Department of Justice Defends Healthcare Reform Bill in Virginia Court

Department of Justice Defends Healthcare Reform Bill in Virginia Court

Department of Justice attorneys defend healthcare reform bill's constitutionality. There are many more challenges to come.

Published May 10, 2011

On Tuesday Department of Justice attorneys appeared at federal appeals court in Virginia to defend the constitutionality of a provision in the Affordable Care Act that mandates all individuals to have some form of healthcare coverage. Set to go into effect in 2014, it’s a key component to making healthcare affordable, the Obama administration argues, because it creates large pools of paying customers, thereby lowering costs. Critics counter that the federal government shouldn’t be allowed to force people to buy anything, including healthcare insurance.


So far, five federal judges have ruled on the legislation’s constitutionality. Three, who were appointed by Democratic presidents, ruled in favor of the bill, while two others, who were appointed by Republican presidents, struck it down. All of those cases have been appealed. Tuesday’s three-judge panel is made up of Democratic appointees, but there’s no guarantee they’ll uphold the provision. Moreover, it is widely believed that the U.S. Supreme Court ultimately will make a final ruling on the matter.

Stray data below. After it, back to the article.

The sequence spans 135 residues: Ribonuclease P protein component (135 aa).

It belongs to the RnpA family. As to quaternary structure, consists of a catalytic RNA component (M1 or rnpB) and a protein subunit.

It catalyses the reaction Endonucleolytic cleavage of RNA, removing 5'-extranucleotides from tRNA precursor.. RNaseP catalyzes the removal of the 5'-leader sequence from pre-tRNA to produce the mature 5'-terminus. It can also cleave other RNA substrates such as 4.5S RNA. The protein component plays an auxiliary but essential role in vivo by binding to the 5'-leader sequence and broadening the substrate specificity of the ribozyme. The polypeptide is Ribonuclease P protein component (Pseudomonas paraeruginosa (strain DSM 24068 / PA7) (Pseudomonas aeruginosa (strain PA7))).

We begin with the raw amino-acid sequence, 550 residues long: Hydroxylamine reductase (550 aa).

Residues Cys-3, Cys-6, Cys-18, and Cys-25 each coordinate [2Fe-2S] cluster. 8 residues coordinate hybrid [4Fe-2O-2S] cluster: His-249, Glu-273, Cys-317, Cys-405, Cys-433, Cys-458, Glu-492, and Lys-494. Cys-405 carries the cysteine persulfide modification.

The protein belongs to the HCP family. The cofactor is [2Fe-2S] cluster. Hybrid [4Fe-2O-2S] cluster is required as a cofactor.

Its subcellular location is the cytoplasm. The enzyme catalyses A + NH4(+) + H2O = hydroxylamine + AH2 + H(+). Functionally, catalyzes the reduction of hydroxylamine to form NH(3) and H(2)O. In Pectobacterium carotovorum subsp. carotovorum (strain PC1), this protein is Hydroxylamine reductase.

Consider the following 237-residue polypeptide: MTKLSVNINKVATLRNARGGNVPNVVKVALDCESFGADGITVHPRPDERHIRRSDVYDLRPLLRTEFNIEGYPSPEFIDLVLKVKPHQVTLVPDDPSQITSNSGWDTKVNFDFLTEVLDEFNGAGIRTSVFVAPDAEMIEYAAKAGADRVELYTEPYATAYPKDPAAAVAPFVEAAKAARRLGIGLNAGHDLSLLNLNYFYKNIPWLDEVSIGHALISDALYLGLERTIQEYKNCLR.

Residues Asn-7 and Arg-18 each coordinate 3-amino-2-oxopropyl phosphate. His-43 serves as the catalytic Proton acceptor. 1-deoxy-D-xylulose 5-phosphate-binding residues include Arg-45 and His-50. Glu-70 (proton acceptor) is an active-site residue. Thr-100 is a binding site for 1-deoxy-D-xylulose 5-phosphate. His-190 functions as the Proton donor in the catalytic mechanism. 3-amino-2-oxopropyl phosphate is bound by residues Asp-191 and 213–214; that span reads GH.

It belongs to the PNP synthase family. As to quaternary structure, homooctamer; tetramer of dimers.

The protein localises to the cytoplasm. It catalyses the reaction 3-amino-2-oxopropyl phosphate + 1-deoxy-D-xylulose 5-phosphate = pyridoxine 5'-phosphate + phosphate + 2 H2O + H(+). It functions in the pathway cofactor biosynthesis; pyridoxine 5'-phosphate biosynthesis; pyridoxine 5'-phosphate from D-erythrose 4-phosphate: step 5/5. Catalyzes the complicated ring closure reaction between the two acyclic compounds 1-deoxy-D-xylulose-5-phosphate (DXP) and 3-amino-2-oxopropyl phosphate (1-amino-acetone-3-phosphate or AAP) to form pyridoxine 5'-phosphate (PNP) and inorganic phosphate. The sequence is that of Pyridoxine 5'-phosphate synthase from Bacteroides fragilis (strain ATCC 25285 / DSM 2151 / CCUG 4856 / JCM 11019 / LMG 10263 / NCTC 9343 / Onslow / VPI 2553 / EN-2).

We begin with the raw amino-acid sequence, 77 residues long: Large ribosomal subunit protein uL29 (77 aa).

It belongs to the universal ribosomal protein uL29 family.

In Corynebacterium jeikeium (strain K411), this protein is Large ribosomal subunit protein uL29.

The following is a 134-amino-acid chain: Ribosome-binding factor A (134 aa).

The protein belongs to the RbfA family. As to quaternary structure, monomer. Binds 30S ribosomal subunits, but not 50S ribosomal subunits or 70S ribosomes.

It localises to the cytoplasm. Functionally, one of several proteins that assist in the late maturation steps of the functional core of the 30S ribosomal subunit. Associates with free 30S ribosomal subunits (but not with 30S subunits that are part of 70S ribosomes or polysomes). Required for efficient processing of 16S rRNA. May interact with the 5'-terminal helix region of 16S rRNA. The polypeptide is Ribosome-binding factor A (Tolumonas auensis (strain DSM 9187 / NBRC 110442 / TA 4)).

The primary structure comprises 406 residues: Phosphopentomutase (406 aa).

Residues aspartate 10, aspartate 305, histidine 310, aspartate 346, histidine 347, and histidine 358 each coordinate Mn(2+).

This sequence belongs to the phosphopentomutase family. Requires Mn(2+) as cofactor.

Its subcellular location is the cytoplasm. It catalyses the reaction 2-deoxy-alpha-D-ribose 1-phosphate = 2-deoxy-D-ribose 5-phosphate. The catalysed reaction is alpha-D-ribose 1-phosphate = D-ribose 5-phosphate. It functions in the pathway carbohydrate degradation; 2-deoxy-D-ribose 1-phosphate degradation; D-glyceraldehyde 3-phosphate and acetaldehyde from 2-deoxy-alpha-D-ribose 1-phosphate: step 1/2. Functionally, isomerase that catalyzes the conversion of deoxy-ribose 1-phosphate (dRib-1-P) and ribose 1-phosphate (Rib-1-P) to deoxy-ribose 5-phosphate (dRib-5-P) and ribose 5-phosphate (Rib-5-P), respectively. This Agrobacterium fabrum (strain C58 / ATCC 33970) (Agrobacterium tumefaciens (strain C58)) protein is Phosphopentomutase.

According to Reuters, Virginia and other states have passed or are considering legislation prohibiting the healthcare law from being enforced. And, it reports, state legislators in Maine, Montana, Nebraska, Oregon, Texas and Wyoming have introduced bills that would make enforcement of the law a criminal offense and at least 24 lawsuits have been filed in federal courts.


According to a report issued Tuesday by the U.S. Department of Health and Human Services, approximately 50 million people are uninsured and nearly two million uninsured people are hospitalized each year.


“One of the most enduring myths in American health care is that people without health insurance can get care with little or no problem. Nothing could be farther from the truth,” said HHS Secretary Kathleen Sebelius. “The result is families going without care—or facing health care bills they can’t hope to pay. When the uninsured cannot afford the care they receive, that cost must be absorbed by other payers. This is why expanding access to affordable health insurance under the Affordable Care Act is so important.”

(Photo: UPI/Roger L. Wollenberg/LANDOV)

Written by Joyce Jones


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